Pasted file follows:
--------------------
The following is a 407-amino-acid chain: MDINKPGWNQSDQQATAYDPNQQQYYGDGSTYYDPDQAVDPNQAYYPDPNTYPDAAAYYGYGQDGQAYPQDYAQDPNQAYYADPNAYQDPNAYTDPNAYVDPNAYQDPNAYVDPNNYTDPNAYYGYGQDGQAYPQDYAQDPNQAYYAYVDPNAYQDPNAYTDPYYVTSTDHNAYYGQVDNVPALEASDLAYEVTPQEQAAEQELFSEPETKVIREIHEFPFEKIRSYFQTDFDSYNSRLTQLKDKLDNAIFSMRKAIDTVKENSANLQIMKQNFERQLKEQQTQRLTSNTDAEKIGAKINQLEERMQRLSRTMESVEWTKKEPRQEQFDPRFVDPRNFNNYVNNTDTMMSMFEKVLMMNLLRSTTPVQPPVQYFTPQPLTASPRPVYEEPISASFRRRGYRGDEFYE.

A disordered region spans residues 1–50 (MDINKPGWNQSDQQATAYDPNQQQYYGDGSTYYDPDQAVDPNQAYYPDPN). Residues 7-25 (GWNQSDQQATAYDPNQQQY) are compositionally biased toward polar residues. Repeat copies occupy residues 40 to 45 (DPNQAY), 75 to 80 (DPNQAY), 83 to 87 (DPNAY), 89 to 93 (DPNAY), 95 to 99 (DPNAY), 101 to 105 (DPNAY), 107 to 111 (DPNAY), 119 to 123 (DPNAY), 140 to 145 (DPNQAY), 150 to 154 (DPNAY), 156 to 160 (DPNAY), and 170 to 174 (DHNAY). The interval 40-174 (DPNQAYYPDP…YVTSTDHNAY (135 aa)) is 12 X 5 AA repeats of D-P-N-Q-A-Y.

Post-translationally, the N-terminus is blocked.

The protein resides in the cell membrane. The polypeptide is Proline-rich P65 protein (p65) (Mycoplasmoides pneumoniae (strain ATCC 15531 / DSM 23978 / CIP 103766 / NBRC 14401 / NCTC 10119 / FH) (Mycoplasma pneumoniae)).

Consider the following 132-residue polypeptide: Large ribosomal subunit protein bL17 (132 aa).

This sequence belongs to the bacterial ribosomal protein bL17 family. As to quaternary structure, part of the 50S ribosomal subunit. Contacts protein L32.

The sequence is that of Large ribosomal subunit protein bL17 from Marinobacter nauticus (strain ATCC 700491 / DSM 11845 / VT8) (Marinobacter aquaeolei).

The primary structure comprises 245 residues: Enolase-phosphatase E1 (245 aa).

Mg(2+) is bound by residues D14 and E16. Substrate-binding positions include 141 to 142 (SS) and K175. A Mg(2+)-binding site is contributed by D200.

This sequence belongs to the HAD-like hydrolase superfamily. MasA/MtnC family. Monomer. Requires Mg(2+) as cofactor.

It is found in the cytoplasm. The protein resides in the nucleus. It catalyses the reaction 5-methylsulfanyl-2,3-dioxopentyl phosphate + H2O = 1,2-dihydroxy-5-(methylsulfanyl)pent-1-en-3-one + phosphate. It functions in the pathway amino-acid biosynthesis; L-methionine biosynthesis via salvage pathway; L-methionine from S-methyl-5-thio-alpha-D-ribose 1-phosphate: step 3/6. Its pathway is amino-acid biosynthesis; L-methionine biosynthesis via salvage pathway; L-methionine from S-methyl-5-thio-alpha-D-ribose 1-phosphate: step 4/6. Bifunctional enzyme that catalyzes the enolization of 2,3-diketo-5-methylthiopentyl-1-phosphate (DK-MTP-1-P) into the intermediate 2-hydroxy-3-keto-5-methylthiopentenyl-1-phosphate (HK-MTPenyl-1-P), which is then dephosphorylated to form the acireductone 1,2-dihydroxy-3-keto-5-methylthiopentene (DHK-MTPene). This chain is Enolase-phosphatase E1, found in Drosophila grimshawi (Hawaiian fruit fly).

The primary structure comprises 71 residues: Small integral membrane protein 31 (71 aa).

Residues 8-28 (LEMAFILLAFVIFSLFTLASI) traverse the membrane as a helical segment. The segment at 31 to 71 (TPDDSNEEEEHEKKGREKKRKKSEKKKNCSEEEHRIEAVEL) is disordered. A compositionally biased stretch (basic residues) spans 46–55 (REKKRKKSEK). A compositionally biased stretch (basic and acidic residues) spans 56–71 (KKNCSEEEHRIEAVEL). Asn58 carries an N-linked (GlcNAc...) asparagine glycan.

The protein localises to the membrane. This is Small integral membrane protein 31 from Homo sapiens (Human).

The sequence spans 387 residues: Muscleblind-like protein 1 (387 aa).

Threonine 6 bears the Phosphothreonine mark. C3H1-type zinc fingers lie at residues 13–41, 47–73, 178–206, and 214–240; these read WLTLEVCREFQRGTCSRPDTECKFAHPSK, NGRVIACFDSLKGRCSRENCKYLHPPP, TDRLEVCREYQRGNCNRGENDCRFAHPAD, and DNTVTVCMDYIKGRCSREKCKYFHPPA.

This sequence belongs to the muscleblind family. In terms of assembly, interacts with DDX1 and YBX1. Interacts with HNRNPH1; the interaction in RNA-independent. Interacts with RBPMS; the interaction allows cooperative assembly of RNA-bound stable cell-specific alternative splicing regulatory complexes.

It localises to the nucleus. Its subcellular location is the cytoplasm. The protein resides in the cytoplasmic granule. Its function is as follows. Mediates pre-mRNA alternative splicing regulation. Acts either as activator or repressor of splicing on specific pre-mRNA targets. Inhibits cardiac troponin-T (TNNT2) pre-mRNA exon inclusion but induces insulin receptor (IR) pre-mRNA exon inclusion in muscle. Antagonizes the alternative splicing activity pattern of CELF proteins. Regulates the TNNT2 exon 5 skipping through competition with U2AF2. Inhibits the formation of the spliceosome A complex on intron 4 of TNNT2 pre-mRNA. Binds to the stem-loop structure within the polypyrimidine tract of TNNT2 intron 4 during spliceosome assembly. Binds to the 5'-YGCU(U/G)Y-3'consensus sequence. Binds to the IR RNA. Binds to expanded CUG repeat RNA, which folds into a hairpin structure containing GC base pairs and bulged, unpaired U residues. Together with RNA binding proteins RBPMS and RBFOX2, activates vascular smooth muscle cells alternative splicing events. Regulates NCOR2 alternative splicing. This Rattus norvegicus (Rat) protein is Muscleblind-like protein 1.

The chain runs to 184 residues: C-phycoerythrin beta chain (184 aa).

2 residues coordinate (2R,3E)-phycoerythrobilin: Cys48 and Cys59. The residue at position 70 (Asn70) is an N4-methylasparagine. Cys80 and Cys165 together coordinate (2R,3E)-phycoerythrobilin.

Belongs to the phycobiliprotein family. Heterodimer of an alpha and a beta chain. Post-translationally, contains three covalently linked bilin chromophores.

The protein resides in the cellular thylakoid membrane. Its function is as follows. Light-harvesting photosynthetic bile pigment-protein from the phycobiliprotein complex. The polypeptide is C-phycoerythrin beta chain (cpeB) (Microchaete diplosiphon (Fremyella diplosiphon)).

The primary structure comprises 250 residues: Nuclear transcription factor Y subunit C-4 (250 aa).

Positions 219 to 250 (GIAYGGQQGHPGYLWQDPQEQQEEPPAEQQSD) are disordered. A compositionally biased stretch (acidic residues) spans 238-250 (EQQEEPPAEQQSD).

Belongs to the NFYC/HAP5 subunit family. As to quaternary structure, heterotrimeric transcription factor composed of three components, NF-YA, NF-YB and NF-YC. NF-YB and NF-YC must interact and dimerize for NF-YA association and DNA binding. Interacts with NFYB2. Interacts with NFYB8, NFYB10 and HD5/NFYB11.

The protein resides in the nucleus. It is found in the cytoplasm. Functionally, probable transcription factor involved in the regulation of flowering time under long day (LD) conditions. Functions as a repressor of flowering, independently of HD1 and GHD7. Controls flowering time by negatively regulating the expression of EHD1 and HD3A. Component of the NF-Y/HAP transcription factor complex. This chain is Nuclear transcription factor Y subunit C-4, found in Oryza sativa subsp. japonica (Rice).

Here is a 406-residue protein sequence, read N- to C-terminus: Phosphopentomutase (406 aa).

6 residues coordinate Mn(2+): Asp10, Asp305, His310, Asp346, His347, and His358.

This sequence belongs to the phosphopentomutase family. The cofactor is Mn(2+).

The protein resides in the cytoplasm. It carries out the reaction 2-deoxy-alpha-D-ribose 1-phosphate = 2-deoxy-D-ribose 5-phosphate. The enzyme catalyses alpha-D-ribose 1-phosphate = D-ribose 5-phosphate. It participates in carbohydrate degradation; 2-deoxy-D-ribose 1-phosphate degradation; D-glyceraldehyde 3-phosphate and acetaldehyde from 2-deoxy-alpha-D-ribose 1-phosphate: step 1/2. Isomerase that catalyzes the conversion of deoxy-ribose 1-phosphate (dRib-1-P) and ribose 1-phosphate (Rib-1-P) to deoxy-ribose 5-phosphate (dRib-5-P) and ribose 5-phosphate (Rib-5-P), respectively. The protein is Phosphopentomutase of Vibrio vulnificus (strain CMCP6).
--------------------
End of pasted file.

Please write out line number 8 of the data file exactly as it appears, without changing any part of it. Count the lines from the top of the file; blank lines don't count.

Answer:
The primary structure comprises 245 residues: Enolase-phosphatase E1 (245 aa).